Tuggerah Beach (NSW 275) is an exposed southeast to east facing beach, which runs for 8.2 km from Pelican Point to Karagi Point, the sand spit that forms on the north side of the natural entrance to Tuggerah Lake (Fig. 4.159). The beach consists of three parts, the very northern Pelican beach, partly sheltered by reefs off Pelican Point; the longer exposed Tuggerah Beach, and the southern North Entrance beach that receives some protection from reefs extending off the entrance to Tuggerah Lake. The entire beach is backed by a barrier system, which widens from 300 m in the south to 2 km behind Pelican Point, with Tuggerah Lake behind. The northern vegetated dunes are located in Wyrrabalong National Park, with a new coastal development occupying 2.5 km of coast south of the park, then the small settlement of North Entrance, wedged between the beach and lake. The beach can be accessed via two gravel roads in the national park, that provide parking and walkways to the beach; through the new development; and in the south street access is provided in The Entrance North residential area, at the North Entrance surf club, and the caravan park and park on Dunleith Point. This area was a quiet backwater until the road from The Entrance to Norah Head was put through in 1970s. The North Entrance SLSC, the youngest on the Central Coast, was formed in 1978, the newer coastal development completed in 2006.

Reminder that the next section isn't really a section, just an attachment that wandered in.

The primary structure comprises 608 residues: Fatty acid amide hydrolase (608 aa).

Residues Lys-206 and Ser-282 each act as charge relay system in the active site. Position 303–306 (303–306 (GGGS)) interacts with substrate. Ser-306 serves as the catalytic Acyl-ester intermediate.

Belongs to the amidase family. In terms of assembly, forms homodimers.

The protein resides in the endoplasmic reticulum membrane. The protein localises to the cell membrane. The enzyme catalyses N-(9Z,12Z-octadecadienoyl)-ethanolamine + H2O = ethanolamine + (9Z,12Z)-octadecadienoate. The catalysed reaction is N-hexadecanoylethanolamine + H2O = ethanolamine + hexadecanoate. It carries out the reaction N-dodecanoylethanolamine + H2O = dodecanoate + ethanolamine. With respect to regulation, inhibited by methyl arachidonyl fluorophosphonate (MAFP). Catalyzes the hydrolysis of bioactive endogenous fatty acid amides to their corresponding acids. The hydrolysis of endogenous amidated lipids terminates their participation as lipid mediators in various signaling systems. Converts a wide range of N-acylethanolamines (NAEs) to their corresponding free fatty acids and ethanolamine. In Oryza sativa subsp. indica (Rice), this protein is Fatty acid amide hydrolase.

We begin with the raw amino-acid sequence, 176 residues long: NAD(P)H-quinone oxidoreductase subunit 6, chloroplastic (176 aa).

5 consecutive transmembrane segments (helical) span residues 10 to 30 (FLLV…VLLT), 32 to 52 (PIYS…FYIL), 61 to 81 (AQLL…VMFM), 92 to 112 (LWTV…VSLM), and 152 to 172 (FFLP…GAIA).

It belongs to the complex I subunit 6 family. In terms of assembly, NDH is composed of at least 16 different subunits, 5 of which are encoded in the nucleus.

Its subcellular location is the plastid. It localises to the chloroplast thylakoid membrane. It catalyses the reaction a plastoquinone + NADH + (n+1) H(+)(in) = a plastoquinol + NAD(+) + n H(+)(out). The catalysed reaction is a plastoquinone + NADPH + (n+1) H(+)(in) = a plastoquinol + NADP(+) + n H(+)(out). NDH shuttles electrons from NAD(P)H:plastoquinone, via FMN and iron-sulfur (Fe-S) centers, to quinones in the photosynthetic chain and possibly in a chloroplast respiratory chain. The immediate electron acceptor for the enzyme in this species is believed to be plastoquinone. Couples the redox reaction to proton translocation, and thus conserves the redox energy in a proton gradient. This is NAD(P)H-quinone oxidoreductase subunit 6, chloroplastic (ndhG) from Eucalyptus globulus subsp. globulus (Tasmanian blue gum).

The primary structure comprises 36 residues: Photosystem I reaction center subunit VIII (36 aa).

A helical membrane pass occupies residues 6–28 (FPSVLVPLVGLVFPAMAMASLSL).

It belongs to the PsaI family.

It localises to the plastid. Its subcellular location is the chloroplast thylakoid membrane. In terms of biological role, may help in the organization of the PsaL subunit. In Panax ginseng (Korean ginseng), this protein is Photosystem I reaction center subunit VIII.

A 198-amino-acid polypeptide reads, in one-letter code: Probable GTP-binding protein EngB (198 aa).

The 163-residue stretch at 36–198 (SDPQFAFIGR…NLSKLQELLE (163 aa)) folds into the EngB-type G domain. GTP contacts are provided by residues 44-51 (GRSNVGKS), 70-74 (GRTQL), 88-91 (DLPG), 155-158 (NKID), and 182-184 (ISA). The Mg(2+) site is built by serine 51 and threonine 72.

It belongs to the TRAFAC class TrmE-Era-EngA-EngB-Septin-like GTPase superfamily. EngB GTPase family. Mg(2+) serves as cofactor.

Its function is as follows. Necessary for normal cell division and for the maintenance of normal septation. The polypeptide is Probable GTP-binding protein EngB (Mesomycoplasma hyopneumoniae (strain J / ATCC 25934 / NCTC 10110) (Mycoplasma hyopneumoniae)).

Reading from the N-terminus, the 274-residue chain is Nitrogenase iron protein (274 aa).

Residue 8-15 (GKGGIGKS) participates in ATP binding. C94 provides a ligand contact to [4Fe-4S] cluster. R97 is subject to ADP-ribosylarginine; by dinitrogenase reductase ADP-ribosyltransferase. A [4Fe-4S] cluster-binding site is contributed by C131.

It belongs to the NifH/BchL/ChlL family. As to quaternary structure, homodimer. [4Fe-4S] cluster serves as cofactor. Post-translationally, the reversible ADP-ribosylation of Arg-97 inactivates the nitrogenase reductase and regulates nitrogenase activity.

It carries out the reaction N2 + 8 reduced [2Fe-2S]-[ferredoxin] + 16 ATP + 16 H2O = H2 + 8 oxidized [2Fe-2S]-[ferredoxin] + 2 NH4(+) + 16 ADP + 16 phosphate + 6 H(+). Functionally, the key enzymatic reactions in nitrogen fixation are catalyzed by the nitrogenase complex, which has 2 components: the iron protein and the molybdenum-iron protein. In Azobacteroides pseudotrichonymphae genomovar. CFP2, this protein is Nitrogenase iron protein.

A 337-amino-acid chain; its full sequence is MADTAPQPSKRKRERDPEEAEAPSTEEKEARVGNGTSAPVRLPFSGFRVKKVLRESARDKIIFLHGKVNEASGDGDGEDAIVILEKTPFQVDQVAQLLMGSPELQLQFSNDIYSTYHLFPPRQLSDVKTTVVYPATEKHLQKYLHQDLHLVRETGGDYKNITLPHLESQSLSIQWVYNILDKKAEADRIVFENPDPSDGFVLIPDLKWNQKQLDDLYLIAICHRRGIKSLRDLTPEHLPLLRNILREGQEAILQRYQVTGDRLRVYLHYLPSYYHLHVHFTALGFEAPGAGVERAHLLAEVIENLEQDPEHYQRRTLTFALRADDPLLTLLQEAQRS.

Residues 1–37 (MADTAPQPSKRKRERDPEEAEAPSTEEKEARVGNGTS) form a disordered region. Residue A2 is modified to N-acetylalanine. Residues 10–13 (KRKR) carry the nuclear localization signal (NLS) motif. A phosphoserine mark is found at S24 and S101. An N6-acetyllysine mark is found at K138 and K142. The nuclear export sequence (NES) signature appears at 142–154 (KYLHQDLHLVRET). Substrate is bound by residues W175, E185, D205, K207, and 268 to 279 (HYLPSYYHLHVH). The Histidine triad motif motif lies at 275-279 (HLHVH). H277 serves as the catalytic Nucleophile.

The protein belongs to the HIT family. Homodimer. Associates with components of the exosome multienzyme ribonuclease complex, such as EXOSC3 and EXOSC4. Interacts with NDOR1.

The entire beach picks up most swell, particularly out of the east and southeast, resulting in an energetic surf zone averaging 1.6 m. This maintains a double bar system running the most of the beach, with the inner bar usually being detached from the beach and cut by rips every 300-400 m (Fig. 4.160). As a result a continuous trough often runs the length of the beach occupied by rips and their feeder currents. At the southern end south of the surf club the bar tend to attach during periods of lower waves and rips diminish in size. However on Karagi Point the tidal currents from Tuggerah Lake can run along the beach resulting in an additional hazard.
SLSA provides this information as a guide only. Surf conditions are variable and therefore this information should not be relied upon as a substitute for observation of local conditions and an understanding of your abilities in the surf. SLSA reminds you to always swim between the red and yellow flags and never swim at unpatrolled beaches. SLSA takes all care and responsibility for any translation but it cannot guarantee that all translations will be accurate.